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Hello, I’m Stacy!

My mission is to inspire invisible illness warriors to live lives that light them up.

I help spoonies like you manage your time and energy more efficiently, so that you’re more productive without burning out or flaring up.

Learn more about me at

The name for this magazine comes from the song “Aiming for Hope” by David Archuleta.

What I love about the title of this song is that it doesn’t give off the sentiment of overly positive thinking. Instead of, “everything is going to be all right” or “things are going to get better”, it sets a more realistic tone of, “it’s okay to be where you are and still hope for better.” Whether or not that’s what the original artist intended for the song, it’s what I drew from it and what inspired the mission behind the magazine.

If you’re wondering where you heard the song, chances are you probably haven’t. The song is not a single. It doesn’t come from his best-selling album. Instead, it comes from an album that was produced in relative obscurity. It’s almost a metaphor for hope itself.

Hope is somewhat elusive for individuals with invisible illness. We are not seen as others are seen. We have the burden of bearing our symptoms while also being called “dramatic” or “faking it” because our symptoms are not seen visibly. Many do not qualify for disability because there are no lab reports that can positively prove our ailments. And “clearly you can walk” is a blanket dismissal and “proof” that you are “fine”. Alas, we go through life with significantly less functional capacity than others, while also burdened to do just as much as our able-bodied counterparts.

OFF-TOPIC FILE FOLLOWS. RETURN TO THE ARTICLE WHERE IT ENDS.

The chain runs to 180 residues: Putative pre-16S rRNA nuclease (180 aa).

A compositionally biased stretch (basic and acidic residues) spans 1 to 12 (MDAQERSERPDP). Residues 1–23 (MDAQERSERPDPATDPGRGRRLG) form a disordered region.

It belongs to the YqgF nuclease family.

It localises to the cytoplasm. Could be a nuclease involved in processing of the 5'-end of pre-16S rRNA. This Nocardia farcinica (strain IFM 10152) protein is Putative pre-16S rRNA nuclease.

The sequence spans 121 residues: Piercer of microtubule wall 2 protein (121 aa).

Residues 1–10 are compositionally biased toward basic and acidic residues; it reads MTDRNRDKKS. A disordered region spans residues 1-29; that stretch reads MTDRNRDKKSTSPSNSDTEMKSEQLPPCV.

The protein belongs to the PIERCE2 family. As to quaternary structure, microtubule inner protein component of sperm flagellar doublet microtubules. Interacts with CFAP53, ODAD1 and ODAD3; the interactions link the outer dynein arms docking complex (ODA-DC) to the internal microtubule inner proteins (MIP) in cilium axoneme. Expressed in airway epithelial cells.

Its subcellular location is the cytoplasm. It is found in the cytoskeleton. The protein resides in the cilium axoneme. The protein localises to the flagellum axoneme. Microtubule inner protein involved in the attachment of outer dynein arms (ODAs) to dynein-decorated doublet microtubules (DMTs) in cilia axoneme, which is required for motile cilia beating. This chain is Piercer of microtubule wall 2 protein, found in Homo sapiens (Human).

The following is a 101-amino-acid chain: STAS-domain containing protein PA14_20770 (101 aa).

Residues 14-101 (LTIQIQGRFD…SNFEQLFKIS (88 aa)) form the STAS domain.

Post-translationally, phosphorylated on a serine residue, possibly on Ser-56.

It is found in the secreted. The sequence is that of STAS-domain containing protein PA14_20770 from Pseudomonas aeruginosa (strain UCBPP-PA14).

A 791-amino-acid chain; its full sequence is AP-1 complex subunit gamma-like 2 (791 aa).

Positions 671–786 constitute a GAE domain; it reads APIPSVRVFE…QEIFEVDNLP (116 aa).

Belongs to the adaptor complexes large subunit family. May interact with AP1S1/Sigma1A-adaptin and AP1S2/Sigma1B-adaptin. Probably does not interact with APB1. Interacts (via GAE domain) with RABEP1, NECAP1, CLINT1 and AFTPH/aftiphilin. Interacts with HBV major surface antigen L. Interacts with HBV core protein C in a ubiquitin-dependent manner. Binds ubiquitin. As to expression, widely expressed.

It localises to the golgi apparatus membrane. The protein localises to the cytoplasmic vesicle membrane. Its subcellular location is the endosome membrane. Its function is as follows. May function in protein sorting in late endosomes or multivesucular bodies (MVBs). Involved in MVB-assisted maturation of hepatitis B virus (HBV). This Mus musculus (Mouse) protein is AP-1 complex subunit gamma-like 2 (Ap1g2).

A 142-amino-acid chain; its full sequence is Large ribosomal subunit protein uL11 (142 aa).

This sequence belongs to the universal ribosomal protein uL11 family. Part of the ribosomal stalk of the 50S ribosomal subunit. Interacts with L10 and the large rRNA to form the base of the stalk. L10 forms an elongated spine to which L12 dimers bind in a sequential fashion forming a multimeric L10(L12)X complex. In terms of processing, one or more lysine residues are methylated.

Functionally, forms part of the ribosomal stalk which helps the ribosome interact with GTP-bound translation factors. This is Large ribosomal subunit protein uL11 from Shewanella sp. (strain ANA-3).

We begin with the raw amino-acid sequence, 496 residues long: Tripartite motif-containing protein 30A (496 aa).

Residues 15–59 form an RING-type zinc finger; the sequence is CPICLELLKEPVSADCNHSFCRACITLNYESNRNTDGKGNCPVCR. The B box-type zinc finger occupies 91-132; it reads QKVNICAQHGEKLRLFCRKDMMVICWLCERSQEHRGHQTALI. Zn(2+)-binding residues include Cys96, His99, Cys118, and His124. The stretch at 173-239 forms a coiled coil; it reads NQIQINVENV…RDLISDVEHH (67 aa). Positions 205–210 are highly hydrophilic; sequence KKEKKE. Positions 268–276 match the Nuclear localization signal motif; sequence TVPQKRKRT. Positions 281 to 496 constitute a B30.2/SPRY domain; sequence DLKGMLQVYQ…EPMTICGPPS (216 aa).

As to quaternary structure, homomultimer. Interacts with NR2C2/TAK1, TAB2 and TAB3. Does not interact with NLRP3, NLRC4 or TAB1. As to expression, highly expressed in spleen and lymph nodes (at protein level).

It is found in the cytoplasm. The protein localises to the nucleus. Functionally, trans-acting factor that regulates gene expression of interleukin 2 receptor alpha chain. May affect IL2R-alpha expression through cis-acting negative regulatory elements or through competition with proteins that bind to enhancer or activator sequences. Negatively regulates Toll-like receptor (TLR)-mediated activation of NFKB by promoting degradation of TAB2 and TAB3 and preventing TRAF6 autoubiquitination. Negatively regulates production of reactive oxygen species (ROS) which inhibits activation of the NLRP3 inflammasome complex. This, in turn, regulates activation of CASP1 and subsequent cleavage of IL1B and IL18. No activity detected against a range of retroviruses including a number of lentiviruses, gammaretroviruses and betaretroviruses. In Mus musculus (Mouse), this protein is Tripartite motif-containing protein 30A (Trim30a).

But my mission is to aim for hope.

Not the unrealistic hope that, “one day my prince will come” – the prince being a cure for our chronic illness. But that things can get better. Little by little,  I want to ease the burden of our symptoms by sharing stories of hope. I want to share the stories of individuals who have learned to manage their symptoms while also living fulfilling lives.

Living a fulfilling life may look differently for many people. For some who are bit more able, their ambitions may be a little higher – and that’s okay. For others with less capacity, they may simply hope to enjoy a family birthday without a flare up – and that’s okay too.

Whatever your version of hope is, keep it in your sights. Hold on to the vision. Take comfort in knowing there are others out there with similar stories.

My aim is to share their stories of hope so that it may inspire you to know that you can live with your invisible illness and a ray of hope.

love & spoons,

inspiration for individuals with invisible illness

follow @aimingforhope on Instagram for updates